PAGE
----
PRIMARY URINARY BLADDER TUMORS WITH GLANDULAR OR PSEUDOGLANDULAR FEATURES
Primary urinary bladder tumors frequently demonstrate glandular or pseudoglandular features. While histologic variants of conventional urothelial carcinoma constitute the vast majority of such tumors, other less common urinary bladder neoplasms, including primary adenocarcinoma, Mullerian-type carcinoma, and villous adenoma, also may show glandular features. Importantly, depending on the location of the tumor within the urinary bladder (ie, dome, anterior wall), these primary urinary bladder tumors may occasionally enter the differential diagnosis of glandular tumors of the urachus. Thus, for surgical pathologists, recognizing the limitations of ancillary tests and potential need for close clinical and radiographic correlation is important for accurate diagnosis and subclassification of urinary bladder tumors with glandular or pseudoglandular features. Indeed, awareness of the morphologic categories and variants of primary urinary bladder neoplasms is important, as prognostic and therapeutic distinctions are now increasingly represented in clinical management guidelines. (25,26)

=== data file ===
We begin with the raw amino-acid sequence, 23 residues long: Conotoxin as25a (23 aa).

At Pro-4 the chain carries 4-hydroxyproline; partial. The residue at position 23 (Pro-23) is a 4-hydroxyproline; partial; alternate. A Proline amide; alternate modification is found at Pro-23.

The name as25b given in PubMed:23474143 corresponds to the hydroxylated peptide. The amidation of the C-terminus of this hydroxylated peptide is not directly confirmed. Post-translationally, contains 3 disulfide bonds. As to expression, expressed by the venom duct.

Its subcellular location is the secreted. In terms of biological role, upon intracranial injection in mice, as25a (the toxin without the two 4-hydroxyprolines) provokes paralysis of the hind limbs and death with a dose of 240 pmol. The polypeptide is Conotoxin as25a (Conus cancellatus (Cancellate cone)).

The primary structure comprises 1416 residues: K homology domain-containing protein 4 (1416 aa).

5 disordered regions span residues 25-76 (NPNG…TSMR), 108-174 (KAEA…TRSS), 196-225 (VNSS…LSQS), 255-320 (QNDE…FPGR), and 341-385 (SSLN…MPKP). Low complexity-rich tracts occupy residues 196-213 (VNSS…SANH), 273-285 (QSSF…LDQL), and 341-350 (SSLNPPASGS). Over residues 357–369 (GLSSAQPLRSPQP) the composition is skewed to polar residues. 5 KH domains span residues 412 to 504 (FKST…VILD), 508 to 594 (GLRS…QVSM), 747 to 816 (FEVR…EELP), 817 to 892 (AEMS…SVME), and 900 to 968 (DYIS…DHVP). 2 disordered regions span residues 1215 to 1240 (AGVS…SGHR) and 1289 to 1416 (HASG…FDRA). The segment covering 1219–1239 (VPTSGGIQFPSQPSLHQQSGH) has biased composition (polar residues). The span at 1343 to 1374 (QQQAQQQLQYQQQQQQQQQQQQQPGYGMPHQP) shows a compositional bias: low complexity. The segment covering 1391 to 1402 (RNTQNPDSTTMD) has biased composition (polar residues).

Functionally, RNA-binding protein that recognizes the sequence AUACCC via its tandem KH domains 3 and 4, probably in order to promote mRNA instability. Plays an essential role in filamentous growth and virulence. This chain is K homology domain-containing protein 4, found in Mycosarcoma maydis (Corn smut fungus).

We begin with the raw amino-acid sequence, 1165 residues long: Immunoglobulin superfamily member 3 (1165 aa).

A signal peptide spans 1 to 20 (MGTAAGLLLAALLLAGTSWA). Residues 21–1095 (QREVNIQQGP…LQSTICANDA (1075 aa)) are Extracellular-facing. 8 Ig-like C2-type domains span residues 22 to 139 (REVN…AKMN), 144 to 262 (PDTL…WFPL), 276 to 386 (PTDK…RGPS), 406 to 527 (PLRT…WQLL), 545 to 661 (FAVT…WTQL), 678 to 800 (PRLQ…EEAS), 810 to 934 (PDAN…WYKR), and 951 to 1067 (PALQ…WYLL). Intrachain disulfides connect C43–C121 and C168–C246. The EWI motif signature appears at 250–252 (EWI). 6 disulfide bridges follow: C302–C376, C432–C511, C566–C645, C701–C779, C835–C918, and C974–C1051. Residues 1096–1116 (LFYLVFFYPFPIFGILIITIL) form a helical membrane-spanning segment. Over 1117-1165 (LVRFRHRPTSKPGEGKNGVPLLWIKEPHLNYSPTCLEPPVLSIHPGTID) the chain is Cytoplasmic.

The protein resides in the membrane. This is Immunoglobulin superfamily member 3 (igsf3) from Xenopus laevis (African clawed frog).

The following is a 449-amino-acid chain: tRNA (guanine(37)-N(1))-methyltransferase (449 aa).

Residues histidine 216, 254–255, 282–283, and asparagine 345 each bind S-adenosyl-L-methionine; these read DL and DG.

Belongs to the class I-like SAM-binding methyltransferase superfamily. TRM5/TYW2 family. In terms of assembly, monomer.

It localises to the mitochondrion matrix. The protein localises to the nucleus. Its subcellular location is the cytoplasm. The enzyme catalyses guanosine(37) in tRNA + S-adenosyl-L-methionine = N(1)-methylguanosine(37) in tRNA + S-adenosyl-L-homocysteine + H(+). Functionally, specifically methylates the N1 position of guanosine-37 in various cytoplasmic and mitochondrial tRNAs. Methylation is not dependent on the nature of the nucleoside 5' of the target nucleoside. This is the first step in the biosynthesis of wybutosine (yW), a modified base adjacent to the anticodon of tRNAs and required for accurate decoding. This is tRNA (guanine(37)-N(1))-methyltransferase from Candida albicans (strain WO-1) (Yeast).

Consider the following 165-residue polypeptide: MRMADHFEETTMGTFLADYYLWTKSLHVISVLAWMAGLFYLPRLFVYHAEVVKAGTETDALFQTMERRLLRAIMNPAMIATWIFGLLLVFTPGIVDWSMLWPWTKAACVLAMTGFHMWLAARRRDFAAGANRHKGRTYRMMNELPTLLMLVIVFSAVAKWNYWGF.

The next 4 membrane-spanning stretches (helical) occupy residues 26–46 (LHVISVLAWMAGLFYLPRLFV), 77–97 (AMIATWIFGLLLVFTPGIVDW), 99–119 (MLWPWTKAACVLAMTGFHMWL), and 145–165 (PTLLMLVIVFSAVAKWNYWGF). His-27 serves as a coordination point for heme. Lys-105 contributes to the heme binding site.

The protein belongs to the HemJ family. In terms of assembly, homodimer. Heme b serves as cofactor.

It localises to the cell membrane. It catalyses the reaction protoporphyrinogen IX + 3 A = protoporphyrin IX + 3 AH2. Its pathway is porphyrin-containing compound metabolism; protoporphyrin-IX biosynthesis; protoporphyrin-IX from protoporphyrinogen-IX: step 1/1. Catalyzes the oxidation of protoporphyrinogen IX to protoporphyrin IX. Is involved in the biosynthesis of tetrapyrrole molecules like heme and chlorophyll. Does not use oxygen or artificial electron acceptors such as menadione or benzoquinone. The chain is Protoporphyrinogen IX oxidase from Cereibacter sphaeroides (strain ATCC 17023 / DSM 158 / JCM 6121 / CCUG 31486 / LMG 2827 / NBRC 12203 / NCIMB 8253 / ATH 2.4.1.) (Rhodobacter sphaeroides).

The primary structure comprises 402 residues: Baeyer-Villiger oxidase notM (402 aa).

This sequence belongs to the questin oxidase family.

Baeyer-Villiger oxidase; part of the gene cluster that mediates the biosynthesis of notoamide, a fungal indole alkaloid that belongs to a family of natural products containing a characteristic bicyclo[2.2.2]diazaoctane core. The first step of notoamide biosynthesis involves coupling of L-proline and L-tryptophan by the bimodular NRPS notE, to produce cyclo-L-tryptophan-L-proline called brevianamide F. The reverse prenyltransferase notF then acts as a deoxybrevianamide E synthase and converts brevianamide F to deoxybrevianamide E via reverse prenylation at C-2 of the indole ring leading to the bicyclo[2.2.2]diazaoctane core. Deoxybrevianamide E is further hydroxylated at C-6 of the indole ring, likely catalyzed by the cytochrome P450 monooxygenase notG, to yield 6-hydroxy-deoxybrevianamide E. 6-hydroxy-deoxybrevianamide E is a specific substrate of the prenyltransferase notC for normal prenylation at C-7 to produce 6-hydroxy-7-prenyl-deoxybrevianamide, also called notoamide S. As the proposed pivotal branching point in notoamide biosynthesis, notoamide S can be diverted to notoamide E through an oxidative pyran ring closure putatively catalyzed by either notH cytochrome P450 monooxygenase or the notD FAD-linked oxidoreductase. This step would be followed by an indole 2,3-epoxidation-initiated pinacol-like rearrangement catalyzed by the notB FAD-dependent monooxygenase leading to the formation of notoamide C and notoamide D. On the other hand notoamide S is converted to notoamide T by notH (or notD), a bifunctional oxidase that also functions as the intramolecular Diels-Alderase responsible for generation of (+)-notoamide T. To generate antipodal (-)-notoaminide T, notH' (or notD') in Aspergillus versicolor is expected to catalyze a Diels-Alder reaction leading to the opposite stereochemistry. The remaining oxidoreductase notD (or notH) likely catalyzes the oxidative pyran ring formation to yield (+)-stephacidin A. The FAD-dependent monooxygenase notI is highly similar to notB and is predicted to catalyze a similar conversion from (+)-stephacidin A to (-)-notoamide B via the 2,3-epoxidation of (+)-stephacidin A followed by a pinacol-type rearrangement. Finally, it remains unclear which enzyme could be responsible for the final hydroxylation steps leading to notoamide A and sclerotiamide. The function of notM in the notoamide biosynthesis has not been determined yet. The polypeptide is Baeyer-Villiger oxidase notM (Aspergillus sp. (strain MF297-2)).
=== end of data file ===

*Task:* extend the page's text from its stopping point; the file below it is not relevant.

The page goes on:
Urothelial Carcinoma: Overview
Urothelial carcinoma is the most common primary tumor of the urinary bladder and can demonstrate a remarkable spectrum of morphologic findings. (27) While the vast majority of urothelial carcinomas show at least a component of conventional histology, divergent differentiation is common in invasive tumors (up to 30% of cases), (28,29) and the 2016 World Health Organization (WHO) Classification delineates a number of recognized variants with glandular and/or pseudoglandular features including glandular, micropapillary, nested/microcystic, plasmacytoid/signet ring/diffuse growth pattern, and lipid-rich (lipoid). (27) In tumors with distinct or admixed components demonstrating both conventional histology and divergent differentiation, the relative proportion of tumor showing divergent differentiation can range from focal to extensive. Importantly, in invasive tumors with purely divergent differentiation, recognition of a concurrent noninvasive conventional urothelial component or well-established prior history of urothelial carcinoma is critical to appropriate diagnosis.